Hannah, aged fourteen, and sister Isabelle, aged ten, aim to showcase inspiring stories of Australians working to protect and enhance our environment through their YouTube channel and website - "Everyday Earth Heroes". Through the platform, they conduct interviews with locals actively engaged in activities aimed at improving the local environment in their area and with this content they hope to inspire others to take similar action.
Both Hannah and Isabelle are ardent nature lovers with a wealth of experience in researching and educating others about the importance of preserving habitats for endangered species such as little penguins and black cockatoos.
At the age of twelve, Hannah presented her concerns about the potential destructive impact of reconstructing Penguin Island's information centre on the endangered local little penguin colony to the Minister for Environment and Climate at a meeting in parliament. While her desired outcome was not achieved, the experience introduced her to like-minded individuals and forged connections that have since contributed to the growth of their YouTube channel.
These young activists are members of Millennium Kids, a youth-led environmental action organisation that convenes monthly meetings where members receive mentoring and have the opportunity to pitch their change-making ideas. Established in 1996 by former teacher Catrina Aniere and four young leaders, Millennium Kids empowers young people from ages seven to twenty-four years old, placing them at the forefront of environmental activities.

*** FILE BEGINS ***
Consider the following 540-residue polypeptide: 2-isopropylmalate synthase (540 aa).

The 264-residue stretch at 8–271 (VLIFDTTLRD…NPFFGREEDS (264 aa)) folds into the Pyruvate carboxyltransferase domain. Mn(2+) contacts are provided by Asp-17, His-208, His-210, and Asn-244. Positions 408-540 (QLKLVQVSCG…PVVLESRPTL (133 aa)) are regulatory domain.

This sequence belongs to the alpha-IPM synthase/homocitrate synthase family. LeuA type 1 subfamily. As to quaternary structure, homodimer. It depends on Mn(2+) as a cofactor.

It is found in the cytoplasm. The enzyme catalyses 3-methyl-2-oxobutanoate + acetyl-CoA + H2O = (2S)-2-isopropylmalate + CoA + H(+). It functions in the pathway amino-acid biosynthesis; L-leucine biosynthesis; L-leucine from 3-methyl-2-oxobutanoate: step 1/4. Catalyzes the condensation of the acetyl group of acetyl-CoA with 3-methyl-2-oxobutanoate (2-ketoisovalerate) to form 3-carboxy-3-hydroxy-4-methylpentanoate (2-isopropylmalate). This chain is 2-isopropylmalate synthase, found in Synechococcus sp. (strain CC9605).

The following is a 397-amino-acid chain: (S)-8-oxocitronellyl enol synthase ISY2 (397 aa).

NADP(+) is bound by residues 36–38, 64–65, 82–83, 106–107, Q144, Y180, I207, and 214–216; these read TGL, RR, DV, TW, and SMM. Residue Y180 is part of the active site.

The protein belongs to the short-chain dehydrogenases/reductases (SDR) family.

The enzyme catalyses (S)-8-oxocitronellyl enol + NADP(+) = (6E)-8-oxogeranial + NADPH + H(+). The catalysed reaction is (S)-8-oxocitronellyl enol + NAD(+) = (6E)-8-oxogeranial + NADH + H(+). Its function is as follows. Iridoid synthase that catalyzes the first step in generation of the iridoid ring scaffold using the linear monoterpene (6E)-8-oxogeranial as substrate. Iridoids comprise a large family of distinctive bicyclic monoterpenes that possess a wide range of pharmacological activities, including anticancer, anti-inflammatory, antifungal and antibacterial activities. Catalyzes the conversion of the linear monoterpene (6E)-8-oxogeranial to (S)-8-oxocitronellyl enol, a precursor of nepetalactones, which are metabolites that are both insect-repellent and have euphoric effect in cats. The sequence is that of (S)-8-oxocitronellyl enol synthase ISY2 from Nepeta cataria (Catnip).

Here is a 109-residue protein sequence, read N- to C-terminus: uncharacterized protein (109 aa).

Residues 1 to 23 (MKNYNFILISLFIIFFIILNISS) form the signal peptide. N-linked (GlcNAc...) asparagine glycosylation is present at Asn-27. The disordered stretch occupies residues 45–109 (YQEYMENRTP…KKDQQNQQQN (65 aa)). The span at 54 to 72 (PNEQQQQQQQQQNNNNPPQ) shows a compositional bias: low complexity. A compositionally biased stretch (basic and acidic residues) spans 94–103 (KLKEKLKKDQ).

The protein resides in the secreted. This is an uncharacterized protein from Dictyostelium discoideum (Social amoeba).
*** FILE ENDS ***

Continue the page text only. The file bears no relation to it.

Catrina, the organisation's co-founder, believes in maintaining a fun and engaging environment for the group and limits adult involvement to mentoring and facilitating duties. She acknowledges that sometimes it can be challenging for adults to relinquish control, but she remains steadfast in her commitment to allowing children to lead and pursue projects that capture their interests.
Hannah and Isabelle's mother, Sara, agrees with Catrina's approach and describes her role as primarily administrative. Sara ensures project tasks align with the girls' strengths, keeping the activities enjoyable and sustaining their engagement in the project.
The sisters have already had the opportunity to interview several local environmental champions, including film-maker and bird expert Simon Cherriman and Marji Puotinen, the driving force behind the Kids Care About Climate Change initiative. Marji organised a project where student drawings were transformed into a giant banner displayed in Antarctica to draw attention to environmental concerns.
Throughout her interactions with individuals dedicated to environmental causes, Hannah has been inspired by the sense of fun and hope she has encountered. This approach resonates across Millennium Kids, where the focus is on caring for the environment and having fun.
Hannah's advice to other kids who want to make a difference:
Research and connect with local environmental organisations like Millennium Kids to get involved.
Stay engaged and continue to participate in activities that help the environment like National Tree Day.
Commit to regularly helping the environment. Even the seemingly small act of picking up three pieces of trash each day can lead to bigger things.
Hannah and Isabelle's dedication to highlighting the work of environmentalists and their commitment to inspiring others serves as a shining example of how young individuals can play a vital role in the preservation and betterment of our planet. Through their YouTube channel and uplifting messages, they are igniting hope and encouraging positive change.
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